I started my hexie journey in the summer of 2013. I remember it distinctly because hexies were HUGE at that time. I wasn't sure if I wanted to join in the frenzy so during our annual family camping vacation, I decided that my handwork project that year would be to make some hexagons with the English Paper Piecing method of construction ... just to see if I even LIKED the process.
I intentionally made these preliminary hexies big ... 2.25" along a side ... because as long as I was making them, I wanted to make something WITH them .. and I wanted the hexies to be of sufficient size to be able to do that. I got a multi-sized hexagonal template, cut a bunch of paper templates, cut my fabric and started the process.
I used solid fabric for these hexies. Since this was an experiment, I didn't want to "waste" good fabric, ya know? During the preparation process, I tried all different techniques. I am self-taught, and I scoured the internet for any instruction pertaining to hexagons. There is a LOT of information out there. The preparation technique that ended up working the best for me was to thread baste the corners together but NOT going through the paper template.
It turned out that once I found that process, I *LOVED* *LOVED* *LOVED* making hexies. There was a Zen-like calm in my mind and I churned out the hexies like nobody's business. It was the absolute *perfect* portable handwork project for me when I was away from home.
Because I was just experimenting at this point, I really didn't plan for any color placement and had simply cut a bunch of squares without regard to the final project. Once I had used up all the solid fabric that I had pre-cut for our vacation, and not having any access to more, I put them together into a table runner for our dining room.
I used an interesting finishing technique that is essentially a faced backing. This technique is a tutorial by Amy Gunson. I made a "ring" of hexies in the same shape as the perimeter of my table runner and stitched/appliqued this ring over the top of the backing fabric. Oh and the backing fabric! Since this was "just an experiment", I used some truly awful plaid fabric for the backing. After all, who looks at the back? And, it allowed me to finish the table runner. I machine quilted it with continuous curves.
By the Fall of 2013, I had finished the table runner. And there it sat for many months. (You will notice on this picture, the backing is decidedly NOT plaid .. more on that later on.)
So, let's fast forward to the Summer of 2015 .. that's now. :-) Once again, I am trying to work through the UFOs that I have piled up. The UFO that I chose to kick-start this effort was a Lone Star. I worked as much as I could on it until I was stalled by lack of specific fabric. So, while I waited for the specific fabric to arrive in the mail, I decided to work on smaller scaled projects, just so I could get them finished. That way, they would stop *nagging* me.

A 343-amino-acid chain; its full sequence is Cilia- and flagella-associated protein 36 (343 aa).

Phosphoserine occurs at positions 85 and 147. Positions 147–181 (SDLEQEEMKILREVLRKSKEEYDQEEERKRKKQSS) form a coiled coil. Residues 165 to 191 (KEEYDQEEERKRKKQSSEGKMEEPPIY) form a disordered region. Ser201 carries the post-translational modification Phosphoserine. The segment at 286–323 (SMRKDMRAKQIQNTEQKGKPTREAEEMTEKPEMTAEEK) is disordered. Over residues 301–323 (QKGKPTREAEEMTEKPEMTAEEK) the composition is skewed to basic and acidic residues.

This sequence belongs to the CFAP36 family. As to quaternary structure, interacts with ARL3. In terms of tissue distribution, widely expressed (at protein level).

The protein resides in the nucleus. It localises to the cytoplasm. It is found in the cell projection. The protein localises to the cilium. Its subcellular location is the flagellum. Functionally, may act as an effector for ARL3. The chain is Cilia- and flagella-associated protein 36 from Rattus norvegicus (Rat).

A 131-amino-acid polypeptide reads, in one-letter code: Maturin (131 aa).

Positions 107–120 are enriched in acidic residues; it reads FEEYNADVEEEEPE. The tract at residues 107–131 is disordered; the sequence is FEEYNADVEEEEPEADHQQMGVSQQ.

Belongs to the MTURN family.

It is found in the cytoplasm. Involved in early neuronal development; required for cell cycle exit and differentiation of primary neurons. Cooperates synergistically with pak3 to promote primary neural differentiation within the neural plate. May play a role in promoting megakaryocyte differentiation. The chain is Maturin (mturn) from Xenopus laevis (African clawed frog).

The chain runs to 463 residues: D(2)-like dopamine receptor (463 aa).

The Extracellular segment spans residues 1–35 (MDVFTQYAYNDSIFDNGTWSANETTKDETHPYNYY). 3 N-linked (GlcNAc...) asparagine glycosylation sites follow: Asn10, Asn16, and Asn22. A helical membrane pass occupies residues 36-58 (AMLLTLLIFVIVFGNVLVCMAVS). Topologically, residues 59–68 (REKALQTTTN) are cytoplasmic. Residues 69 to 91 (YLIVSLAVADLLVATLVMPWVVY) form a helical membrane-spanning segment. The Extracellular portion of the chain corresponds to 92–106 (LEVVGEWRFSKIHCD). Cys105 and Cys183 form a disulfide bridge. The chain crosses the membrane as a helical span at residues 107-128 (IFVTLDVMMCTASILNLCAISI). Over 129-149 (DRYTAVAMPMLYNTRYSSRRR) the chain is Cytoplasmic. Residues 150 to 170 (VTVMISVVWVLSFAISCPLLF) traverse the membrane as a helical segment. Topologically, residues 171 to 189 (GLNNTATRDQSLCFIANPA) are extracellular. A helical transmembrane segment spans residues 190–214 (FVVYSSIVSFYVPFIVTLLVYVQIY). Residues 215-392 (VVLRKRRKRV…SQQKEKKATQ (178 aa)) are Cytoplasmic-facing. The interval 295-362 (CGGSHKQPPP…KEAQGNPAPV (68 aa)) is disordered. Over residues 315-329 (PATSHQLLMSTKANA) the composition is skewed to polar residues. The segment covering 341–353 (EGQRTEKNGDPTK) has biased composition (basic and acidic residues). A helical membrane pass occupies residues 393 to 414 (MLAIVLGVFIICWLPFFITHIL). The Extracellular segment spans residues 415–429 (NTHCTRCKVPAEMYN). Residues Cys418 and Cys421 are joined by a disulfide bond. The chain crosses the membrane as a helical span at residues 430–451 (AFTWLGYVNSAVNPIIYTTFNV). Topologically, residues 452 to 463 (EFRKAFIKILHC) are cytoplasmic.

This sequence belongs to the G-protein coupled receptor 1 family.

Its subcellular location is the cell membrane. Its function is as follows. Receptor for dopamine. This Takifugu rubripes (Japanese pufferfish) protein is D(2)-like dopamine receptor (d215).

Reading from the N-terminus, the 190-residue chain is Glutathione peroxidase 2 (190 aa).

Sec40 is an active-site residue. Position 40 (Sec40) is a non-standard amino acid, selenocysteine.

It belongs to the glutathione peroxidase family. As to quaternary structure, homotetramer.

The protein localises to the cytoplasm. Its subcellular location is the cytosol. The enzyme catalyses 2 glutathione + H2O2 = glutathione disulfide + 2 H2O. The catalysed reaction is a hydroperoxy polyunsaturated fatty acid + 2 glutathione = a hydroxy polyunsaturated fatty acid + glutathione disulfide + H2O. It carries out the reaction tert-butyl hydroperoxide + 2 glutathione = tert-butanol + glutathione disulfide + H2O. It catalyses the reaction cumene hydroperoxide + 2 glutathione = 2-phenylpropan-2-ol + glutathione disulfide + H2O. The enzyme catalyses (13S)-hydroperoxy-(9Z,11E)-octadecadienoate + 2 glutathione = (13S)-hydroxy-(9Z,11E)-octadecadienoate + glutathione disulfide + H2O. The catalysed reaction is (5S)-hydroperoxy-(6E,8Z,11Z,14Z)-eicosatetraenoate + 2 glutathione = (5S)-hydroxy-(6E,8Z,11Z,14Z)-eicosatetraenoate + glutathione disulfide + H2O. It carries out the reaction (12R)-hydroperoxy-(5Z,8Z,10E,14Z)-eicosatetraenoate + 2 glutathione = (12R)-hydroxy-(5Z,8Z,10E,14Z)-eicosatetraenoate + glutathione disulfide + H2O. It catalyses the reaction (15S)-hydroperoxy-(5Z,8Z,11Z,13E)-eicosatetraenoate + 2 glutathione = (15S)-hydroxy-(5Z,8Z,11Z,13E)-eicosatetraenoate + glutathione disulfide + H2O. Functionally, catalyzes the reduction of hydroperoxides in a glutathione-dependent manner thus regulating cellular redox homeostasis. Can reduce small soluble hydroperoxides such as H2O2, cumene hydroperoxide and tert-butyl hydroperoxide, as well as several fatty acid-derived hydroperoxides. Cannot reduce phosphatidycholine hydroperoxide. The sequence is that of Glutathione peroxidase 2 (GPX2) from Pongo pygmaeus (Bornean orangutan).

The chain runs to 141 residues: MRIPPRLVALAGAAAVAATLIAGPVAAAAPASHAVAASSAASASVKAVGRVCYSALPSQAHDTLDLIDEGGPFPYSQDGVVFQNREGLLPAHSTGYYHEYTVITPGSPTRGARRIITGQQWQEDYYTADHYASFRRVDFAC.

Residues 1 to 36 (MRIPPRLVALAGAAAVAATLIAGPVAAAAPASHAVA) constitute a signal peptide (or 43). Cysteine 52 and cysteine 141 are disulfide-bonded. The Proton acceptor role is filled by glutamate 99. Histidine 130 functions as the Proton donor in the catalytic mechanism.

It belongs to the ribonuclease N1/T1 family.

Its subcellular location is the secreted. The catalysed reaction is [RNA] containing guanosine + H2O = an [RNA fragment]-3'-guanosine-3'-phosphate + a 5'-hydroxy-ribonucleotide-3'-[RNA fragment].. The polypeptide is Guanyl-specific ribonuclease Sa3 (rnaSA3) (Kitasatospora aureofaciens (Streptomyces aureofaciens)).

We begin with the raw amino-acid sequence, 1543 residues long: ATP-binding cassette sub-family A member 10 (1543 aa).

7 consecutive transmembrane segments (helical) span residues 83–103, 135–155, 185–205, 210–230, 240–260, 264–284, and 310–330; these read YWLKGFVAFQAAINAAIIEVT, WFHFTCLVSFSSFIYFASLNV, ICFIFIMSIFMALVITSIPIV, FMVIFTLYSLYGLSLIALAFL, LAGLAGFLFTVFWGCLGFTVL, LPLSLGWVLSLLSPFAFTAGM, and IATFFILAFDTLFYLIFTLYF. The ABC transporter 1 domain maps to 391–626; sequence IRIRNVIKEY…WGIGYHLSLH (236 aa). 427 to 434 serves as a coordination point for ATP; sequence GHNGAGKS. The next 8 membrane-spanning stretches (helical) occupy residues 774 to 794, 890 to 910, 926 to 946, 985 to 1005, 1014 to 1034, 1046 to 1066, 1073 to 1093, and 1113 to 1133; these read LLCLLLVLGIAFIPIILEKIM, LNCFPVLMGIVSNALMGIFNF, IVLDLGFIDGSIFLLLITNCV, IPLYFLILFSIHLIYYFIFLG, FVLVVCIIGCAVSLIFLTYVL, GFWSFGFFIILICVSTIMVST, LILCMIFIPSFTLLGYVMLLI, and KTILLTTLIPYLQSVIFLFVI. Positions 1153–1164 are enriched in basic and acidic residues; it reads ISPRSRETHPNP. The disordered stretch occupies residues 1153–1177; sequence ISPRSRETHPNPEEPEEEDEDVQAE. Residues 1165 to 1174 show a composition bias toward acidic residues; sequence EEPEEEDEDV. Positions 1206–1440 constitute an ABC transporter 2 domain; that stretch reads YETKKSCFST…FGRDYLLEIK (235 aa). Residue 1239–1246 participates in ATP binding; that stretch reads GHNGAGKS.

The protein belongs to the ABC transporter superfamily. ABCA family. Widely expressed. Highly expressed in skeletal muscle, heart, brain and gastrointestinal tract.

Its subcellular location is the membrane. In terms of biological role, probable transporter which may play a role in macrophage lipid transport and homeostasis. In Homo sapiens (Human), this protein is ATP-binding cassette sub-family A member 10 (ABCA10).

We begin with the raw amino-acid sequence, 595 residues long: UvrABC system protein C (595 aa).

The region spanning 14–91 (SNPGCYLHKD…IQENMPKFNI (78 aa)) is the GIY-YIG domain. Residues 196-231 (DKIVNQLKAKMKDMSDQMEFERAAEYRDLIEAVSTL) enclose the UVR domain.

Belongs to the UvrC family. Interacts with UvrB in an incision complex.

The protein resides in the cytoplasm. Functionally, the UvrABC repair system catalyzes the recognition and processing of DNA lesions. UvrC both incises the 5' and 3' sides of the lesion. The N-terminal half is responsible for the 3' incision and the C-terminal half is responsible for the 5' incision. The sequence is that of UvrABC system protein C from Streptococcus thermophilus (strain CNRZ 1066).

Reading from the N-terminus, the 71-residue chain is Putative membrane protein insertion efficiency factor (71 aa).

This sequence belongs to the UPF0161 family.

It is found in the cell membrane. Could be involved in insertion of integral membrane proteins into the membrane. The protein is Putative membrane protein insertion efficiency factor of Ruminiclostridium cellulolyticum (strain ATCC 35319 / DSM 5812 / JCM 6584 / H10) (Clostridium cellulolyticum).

The interim project that I chose was that table runner of 2013. Yes, the table runner was finished, but what the heck was I going to do with just a table runner? It looked rather lonely all by itself on the table. Soooooo ... to keep the table runner company, some placemats were in order.
But, I didn't want another long, drawn-out project on my hands because I'm anticipating the arrival of my Lone Star fabric. Once that arrives, I want to return to *that* project and *not* have the placemat project hanging over my head.
With that restriction in mind, the placemat layout that I devised was VERY simple. The rectangular placemat would be made of a single foundation fabric, which looks like either hexagonal bathroom floor tiles or chicken wire .. depending on your poin of view. There would be a column of detached hexagons down the left hand side. SIMPLE simple machine quilting and a faux piping binding for just a splash of color.
I rummaged through my stash and re-found a multi-colored striped remnant. A sizeable remnant. One that I thought would provide enough for the backing for all 6 placemats AND the faux piping on the front. Turns out that I just squeaked by on that striped fabric! :-)
"Faux Flat Piping". It works perfectly! Her proportions of the binding to piping fabric result in just the tiniest roll of piping and is SO EASY to do. The finished effect is awesome.
The binding is actually made of 2 fabrics: the "binding" and the "piping".
What I really like about this binding is that since I used the same fabric for the *binding* part, it looks as though the "piping" is floating.
I cut the striped fabric for the piping on the bias because it results in a delightful diagonally striped strip for the piping. I really do just love diagonally striped binding (or piping, in this case). It presents such a dynamic statement.
As a result, my table runner now has 6 buddies to converse with on the dining room table; I have finished a short term UFO and feel very virtuous. :-)
But, I'm still waiting for that Lone Star fabric, so I have my eye on another short term project to work on. :-)